Ah! I recognize the art but didn’t know his name. Foss’s stuff is very cool and very colorful, and has a smooth texture I like, but the covers I clicked on seemed like part of a series of paintinings, not specific scenes (but I’m not sure how many were covers, actually).

    @Tasha Turner: I don’t have much luck when trying to give away books to friends (maybe they all have too many books, too? 😉 ). Maybe I’ll have more luck if I do a really big thinning of the herd, so I have a lot more to offer.

    Donating: Folks occasionally “donate” books to our local GLBT SF club, which means they sell them dirt cheap (50 cents for mass markets & a buck for hardbacks) and give the proceeds to the club. At those prices, I’m more interested in donating to a thrift store that’s a 501(c)(3), so I should look for one, next time I go through our books. Or try selling or giving away at work. Then there’s eBay or Amazon, but that’s too much work for me these days.

  5. @Ray Radlein: That’s a nice cover! I should wander through our collection and look at examples to see this stiffness (which I’ll probably understand better seeing it first hand; a lot of my online image searches seem to return tiny pictures).

  6. @Kendall – I give to friends kids. Same in my family I’m passing books on to the Kids ages 1-mid-20s. I’ve also cultivated friends of all ages. The ones in their 20s haven’t reached the Out of bookshelf and floor space issues yet.

  7. Drift stores are those odd little shops where you find something weird – like a sentient Luggage – but which isn’t there next time you go looking for it.

    When I went to the 1995 Worldcon in Glasgow, I was told by my British co-workers that I absolutely must bring back every Pratchett that had been published since the last time any of them were there. So the first thing I did was hit the dealers room in search of books. As it happened, I met Pterry in the dealers room on the way *to* the books, or I’d have been lucky enough to get them signed.

  8. Every time VD goes into one of his I AM THE GREAT AND POWERFUL WIZARD schticks, the main result is to simply move the curtain further back to reveal a humbug desperately pulling levers and bellowing into a speaking tube..

    – – – – –

    Darryl Sweet was a GoH at a locally-held con about a year before he died. I’d never been a big fan of his paperback covers, so I was really surprised when I saw some of the originals he displayed. Those original paintings were HUGE, at least five to six times the size of a paperback cover. Shrinking them to publication size not only lost a lot of detail, but seemed to have a flattening effect; the originals showed much more depth and sense of three-dimensionality. MUCH more impressive in their original size.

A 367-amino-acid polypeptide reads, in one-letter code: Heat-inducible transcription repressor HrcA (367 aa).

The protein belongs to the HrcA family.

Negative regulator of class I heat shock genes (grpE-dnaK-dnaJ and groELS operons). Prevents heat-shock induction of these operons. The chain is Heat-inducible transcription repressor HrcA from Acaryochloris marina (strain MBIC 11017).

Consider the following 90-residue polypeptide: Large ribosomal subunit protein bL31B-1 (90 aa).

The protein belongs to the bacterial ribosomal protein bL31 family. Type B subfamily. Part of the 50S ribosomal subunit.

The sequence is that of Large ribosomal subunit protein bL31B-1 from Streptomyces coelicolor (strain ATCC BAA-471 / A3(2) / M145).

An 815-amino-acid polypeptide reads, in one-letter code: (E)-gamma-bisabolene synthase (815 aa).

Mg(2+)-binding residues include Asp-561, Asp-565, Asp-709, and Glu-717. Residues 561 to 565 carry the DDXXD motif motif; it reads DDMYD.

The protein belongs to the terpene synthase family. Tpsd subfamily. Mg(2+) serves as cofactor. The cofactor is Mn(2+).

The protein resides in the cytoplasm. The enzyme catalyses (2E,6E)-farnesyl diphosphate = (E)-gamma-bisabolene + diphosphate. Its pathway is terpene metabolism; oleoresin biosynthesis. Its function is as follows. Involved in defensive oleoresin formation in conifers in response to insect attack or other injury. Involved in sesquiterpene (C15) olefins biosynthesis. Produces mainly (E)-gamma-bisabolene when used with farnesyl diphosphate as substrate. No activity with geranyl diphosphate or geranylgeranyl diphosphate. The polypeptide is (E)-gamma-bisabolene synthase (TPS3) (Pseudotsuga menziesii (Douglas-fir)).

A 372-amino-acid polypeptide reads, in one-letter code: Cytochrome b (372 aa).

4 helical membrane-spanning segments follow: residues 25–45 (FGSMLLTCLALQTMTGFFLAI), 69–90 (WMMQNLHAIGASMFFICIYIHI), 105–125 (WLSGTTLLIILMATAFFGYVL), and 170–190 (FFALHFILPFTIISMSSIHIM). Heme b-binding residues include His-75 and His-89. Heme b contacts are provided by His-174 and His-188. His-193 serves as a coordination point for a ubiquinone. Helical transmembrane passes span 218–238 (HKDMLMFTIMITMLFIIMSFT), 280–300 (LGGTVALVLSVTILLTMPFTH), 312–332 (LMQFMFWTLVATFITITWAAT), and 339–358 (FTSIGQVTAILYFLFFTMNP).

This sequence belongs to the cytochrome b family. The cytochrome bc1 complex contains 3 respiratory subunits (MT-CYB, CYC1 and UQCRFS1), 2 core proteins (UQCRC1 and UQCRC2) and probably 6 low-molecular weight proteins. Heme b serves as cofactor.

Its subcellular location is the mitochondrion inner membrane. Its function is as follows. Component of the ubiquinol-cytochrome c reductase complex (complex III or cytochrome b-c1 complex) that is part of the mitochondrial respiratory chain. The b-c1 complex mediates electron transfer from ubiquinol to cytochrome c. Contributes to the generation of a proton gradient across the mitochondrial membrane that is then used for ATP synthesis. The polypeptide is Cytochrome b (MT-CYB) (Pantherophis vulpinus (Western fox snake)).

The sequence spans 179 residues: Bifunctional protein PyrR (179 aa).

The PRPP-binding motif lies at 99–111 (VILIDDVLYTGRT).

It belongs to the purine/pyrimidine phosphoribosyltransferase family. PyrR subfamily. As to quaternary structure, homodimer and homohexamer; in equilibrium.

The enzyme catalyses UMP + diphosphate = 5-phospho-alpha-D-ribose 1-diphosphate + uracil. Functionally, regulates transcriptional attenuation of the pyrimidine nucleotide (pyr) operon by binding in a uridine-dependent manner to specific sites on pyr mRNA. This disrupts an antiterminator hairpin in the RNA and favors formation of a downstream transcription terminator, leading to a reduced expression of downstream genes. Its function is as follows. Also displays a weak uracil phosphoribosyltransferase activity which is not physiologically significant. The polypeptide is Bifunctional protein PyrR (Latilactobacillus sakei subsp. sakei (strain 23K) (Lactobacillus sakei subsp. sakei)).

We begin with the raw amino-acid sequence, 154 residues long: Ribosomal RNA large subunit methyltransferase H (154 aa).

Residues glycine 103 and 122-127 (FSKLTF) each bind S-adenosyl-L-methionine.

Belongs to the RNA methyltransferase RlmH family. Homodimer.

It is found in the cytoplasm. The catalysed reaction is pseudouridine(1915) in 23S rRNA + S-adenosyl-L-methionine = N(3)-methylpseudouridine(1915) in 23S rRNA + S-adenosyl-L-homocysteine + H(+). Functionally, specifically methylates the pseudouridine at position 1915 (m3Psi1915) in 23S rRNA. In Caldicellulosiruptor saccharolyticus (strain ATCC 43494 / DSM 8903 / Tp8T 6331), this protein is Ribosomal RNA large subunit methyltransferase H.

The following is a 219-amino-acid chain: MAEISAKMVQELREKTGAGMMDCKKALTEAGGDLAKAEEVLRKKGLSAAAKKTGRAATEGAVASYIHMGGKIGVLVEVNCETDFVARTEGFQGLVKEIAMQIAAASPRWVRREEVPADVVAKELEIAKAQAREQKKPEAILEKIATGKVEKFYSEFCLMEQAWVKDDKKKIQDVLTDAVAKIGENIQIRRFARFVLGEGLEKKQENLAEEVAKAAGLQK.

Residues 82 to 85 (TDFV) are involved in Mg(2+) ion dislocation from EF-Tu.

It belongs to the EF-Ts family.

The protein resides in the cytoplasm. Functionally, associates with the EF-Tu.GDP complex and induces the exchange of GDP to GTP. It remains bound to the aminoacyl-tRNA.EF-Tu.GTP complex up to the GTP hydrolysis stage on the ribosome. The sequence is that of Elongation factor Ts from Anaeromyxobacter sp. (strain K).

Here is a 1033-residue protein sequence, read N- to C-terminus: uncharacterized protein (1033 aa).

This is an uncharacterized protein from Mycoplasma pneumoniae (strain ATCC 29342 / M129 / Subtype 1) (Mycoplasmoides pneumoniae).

He also had some of his personal paintings on display, unhampered by marketing constrictions. Even more impressive.

  9. Reading the wrong book first can kill a series, and it’s a trap for those of us who wish to do things in order. It reminds me of Drawn & Quarterly’s series, The John Stanley Library, which had he entirely commendable intention of bringing works by one of the great masters of non-superhero comics out to be appreciated. They started on one of my favorite of his, THIRTEEN Going on Eighteen (a title that would certainly send the wrong message in this day and age, alas), but made the mistake of beginning with Volume 1. It took the comic a few issues to find its stride. The first ones were drawn by, I believe, Win Mortimer, in a style totally unlike what Stanley ended up doing, and I think the fact that a third to a half of the issue is not completely baked may be the reason that D&Q never managed to put out another volume that would probably have finished up the series and presented the truly hilarious and profound stories that my sisters and I bought at the newsstand. The ones I still have, and which I was in the process of scanning before a squirrel ran by the window.

    It’s unfortunate, as the adventures of Val and Judy and Billy and Wilbur are an enduring delight. Should they have started with Volume 2 and risked offending those who rush out to buy the first issue of anything? Probably! I think that the majority reading the second volume would have followed up by buying the first. We may never know. I was lucky enough to find three more issues I didn’t have at the same comic shop that sold me the reprint volume for a substantial discount (after they had it on their shelves forever), and—bonus!—they don’t have decades of my apparently greasy thumprints tinting the middle of the outside margins.